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In a world where doctors must focus on revenue and the role of the primary care provider becomes confined, the author learns from her mentor that compassionate care still matters.
Soon, medical staff meetings devolved from case discussions and arguments about optimal medical care to analyses of the cost of care. Even the meetings within our four-person group began to focus more on increasing our revenues and reducing expenses than on challenging cases or medical innovations.
The Health Insurance Portability and Accountability Act was signed into law in 1996, increasingly burdening department chairpersons and administrators with demands for formal protocols and proof of compliance. Drilled into the minds of doctors and administrators alike were a litany of new regulations, cost-cutting measures, and warnings of the dire consequences facing us individually and as a profession for failure to toe the line. Never before had there existed such an atmosphere of onerous regulation coupled with the threat of professional annihilation.
And yet in 2004, with all these mandates securely in place and more coming in daily, with physicians across the nation relieved of the burden of self-governance, I was about to learn that statesmanship in medical leadership-a concept I had thought dead and buried-did, in fact, exist.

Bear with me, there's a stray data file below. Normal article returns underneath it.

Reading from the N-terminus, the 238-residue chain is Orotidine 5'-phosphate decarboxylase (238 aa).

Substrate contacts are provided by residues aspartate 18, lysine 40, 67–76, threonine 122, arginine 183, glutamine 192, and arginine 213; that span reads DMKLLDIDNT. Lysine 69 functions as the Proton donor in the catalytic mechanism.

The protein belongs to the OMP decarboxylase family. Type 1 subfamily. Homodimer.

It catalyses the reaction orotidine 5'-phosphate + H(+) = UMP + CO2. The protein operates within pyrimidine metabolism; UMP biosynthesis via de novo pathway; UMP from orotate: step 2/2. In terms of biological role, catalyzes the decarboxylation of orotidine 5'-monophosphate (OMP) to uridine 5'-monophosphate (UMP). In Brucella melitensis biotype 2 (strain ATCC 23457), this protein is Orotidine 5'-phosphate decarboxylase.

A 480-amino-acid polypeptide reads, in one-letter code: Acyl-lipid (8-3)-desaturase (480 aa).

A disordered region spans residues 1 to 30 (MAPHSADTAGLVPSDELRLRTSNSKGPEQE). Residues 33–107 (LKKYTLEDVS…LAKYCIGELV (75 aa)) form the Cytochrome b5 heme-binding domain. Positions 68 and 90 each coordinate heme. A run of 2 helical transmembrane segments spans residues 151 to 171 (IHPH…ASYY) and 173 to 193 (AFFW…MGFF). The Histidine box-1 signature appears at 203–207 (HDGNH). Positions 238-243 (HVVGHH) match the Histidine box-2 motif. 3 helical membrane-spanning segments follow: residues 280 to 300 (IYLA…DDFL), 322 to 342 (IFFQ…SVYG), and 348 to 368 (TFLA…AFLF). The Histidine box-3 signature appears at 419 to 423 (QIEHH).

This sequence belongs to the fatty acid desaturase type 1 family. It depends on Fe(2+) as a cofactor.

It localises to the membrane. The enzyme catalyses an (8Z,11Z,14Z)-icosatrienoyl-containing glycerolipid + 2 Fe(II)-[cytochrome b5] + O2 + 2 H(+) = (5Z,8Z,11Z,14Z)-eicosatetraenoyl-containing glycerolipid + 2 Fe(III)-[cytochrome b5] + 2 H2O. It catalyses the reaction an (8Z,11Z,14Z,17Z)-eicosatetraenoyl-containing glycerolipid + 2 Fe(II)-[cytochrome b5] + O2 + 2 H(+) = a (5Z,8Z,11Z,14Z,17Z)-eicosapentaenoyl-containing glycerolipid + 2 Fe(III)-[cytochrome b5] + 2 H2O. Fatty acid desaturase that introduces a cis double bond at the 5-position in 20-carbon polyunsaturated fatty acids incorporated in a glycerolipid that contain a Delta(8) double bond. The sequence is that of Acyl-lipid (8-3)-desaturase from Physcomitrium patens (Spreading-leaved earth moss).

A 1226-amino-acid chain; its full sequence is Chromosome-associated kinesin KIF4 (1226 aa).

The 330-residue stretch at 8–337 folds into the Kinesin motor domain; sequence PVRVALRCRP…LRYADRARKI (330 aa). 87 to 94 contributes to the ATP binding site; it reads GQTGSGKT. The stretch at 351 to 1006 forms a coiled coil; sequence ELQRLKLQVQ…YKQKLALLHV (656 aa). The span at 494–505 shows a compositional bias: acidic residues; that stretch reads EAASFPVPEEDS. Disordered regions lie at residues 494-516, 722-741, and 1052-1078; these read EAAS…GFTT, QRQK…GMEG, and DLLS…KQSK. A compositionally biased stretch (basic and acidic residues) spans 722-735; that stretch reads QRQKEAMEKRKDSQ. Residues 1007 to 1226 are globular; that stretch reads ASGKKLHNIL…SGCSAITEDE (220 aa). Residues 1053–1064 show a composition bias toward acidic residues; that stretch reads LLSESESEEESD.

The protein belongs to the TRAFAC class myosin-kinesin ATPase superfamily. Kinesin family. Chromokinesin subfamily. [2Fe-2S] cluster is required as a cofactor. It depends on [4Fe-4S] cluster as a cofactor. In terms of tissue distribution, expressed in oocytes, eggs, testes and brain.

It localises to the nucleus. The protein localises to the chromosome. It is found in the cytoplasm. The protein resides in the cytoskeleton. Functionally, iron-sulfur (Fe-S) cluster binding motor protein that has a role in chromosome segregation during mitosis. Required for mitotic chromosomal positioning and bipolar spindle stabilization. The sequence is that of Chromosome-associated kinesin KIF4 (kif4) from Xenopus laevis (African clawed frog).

That year, I was invited to apply for a clinical teaching position at a major university's medical school. A clinician in private practice my entire career, I didn't think I had a shot at it. But the work being done by a respected colleague in her revolutionary midlife health center, and the prospect of practicing alongside physicians who merged clinical care with research and teaching at a venerated institution of higher learning, attracted the idealist that remained alive within me. I applied for the position and was accepted.
I met department chairman William Herbert, MD, now professor emeritus, in his office in a lovely old brick building-the original hospital-adjacent to the university's state-of-the-art medical center. Like Bill himself, the office was warm and welcoming. Resembling a study more than a formal business office, it was a testament to scholarship and invited conversation and debate.